Persistent spectral hole burning has been observed above 77 K for the <sup>5</sup><i>D</i><sub>0</sub>–<sup>7</sup><i>F</i><sub>0</sub> transition of Eu<sup>3+</sup> in various silicate glasses melted in a nitrogen atmosphere. A striking and novel feature is that the persistent hole can be burned at room temperature. The spectral hole are undiminished in intensity for 2 h in the dark. The formation of a hole with high thermal stability is accomplished only by a change in the melting atmosphere. At 77 K the efficiency of the hole burning is greater for sodium silicate glasses than for sodium aluminosilicate glasses. A possible hole-burning mechanism, i.e., photoinduced reduction of Eu<sup>3+</sup>, is suggested.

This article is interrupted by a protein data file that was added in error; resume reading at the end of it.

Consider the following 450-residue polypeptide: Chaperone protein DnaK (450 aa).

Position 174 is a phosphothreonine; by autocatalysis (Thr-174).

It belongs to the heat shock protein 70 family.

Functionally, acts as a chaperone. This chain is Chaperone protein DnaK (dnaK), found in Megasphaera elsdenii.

© 1998 Optical Society of America
(160.2750) Materials : Glass and other amorphous materials
(160.2900) Materials : Optical storage materials
(160.5690) Materials : Rare-earth-doped materials
(300.6320) Spectroscopy : Spectroscopy, high-resolution
Koji Fujita, Katsuhisa Tanaka, Kazuyuki Hirao, and Naohiro Soga, "High-temperature persistent spectral hole burning of Eu3+ ions in silicate glasses: new room-temperature hole-burning materials," J. Opt. Soc. Am. B 15, 2700-2705 (1998)